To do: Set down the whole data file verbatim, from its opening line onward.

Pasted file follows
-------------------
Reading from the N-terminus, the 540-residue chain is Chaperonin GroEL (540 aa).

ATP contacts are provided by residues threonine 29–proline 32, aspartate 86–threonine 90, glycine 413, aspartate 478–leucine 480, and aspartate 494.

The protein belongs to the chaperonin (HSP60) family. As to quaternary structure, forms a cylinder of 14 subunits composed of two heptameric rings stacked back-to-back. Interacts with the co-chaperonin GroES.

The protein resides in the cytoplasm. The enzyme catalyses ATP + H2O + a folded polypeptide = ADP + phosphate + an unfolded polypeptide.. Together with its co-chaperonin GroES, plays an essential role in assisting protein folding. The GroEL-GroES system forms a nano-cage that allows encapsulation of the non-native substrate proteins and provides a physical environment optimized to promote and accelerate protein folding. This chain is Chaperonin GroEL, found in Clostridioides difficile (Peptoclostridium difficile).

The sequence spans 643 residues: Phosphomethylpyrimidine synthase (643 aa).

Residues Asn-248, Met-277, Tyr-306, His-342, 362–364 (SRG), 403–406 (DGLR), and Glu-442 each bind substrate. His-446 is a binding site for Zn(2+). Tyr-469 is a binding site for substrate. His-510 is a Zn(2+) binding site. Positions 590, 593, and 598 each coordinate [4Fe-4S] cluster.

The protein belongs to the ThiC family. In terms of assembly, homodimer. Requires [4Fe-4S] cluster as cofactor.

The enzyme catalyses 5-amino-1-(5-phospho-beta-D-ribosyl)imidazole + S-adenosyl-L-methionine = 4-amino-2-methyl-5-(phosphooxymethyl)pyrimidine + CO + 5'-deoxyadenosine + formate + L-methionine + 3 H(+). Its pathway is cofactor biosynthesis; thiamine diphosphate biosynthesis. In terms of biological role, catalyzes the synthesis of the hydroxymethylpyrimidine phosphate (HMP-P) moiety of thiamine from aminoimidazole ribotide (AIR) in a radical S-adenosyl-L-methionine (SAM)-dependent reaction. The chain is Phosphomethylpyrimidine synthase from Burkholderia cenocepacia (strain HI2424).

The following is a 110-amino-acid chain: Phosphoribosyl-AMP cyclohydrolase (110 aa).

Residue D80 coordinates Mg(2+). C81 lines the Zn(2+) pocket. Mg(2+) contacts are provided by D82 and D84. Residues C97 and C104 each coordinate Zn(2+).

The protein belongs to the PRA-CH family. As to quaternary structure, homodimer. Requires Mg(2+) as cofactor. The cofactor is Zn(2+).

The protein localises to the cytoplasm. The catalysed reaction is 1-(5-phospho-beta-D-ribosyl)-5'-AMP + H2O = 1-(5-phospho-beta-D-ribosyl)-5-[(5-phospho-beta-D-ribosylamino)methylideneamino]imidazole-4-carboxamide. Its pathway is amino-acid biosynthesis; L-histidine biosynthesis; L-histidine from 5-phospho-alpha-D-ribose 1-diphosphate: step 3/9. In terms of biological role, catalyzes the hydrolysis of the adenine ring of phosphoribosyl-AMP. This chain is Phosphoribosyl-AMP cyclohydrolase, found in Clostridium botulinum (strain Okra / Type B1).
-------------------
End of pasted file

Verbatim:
Reading from the N-terminus, the 540-residue chain is Chaperonin GroEL (540 aa).

ATP contacts are provided by residues threonine 29–proline 32, aspartate 86–threonine 90, glycine 413, aspartate 478–leucine 480, and aspartate 494.

The protein belongs to the chaperonin (HSP60) family. As to quaternary structure, forms a cylinder of 14 subunits composed of two heptameric rings stacked back-to-back. Interacts with the co-chaperonin GroES.

The protein resides in the cytoplasm. The enzyme catalyses ATP + H2O + a folded polypeptide = ADP + phosphate + an unfolded polypeptide.. Together with its co-chaperonin GroES, plays an essential role in assisting protein folding. The GroEL-GroES system forms a nano-cage that allows encapsulation of the non-native substrate proteins and provides a physical environment optimized to promote and accelerate protein folding. This chain is Chaperonin GroEL, found in Clostridioides difficile (Peptoclostridium difficile).

The sequence spans 643 residues: Phosphomethylpyrimidine synthase (643 aa).

Residues Asn-248, Met-277, Tyr-306, His-342, 362–364 (SRG), 403–406 (DGLR), and Glu-442 each bind substrate. His-446 is a binding site for Zn(2+). Tyr-469 is a binding site for substrate. His-510 is a Zn(2+) binding site. Positions 590, 593, and 598 each coordinate [4Fe-4S] cluster.

The protein belongs to the ThiC family. In terms of assembly, homodimer. Requires [4Fe-4S] cluster as cofactor.

The enzyme catalyses 5-amino-1-(5-phospho-beta-D-ribosyl)imidazole + S-adenosyl-L-methionine = 4-amino-2-methyl-5-(phosphooxymethyl)pyrimidine + CO + 5'-deoxyadenosine + formate + L-methionine + 3 H(+). Its pathway is cofactor biosynthesis; thiamine diphosphate biosynthesis. In terms of biological role, catalyzes the synthesis of the hydroxymethylpyrimidine phosphate (HMP-P) moiety of thiamine from aminoimidazole ribotide (AIR) in a radical S-adenosyl-L-methionine (SAM)-dependent reaction. The chain is Phosphomethylpyrimidine synthase from Burkholderia cenocepacia (strain HI2424).

The following is a 110-amino-acid chain: Phosphoribosyl-AMP cyclohydrolase (110 aa).

Residue D80 coordinates Mg(2+). C81 lines the Zn(2+) pocket. Mg(2+) contacts are provided by D82 and D84. Residues C97 and C104 each coordinate Zn(2+).

The protein belongs to the PRA-CH family. As to quaternary structure, homodimer. Requires Mg(2+) as cofactor. The cofactor is Zn(2+).

The protein localises to the cytoplasm. The catalysed reaction is 1-(5-phospho-beta-D-ribosyl)-5'-AMP + H2O = 1-(5-phospho-beta-D-ribosyl)-5-[(5-phospho-beta-D-ribosylamino)methylideneamino]imidazole-4-carboxamide. Its pathway is amino-acid biosynthesis; L-histidine biosynthesis; L-histidine from 5-phospho-alpha-D-ribose 1-diphosphate: step 3/9. In terms of biological role, catalyzes the hydrolysis of the adenine ring of phosphoribosyl-AMP. This chain is Phosphoribosyl-AMP cyclohydrolase, found in Clostridium botulinum (strain Okra / Type B1).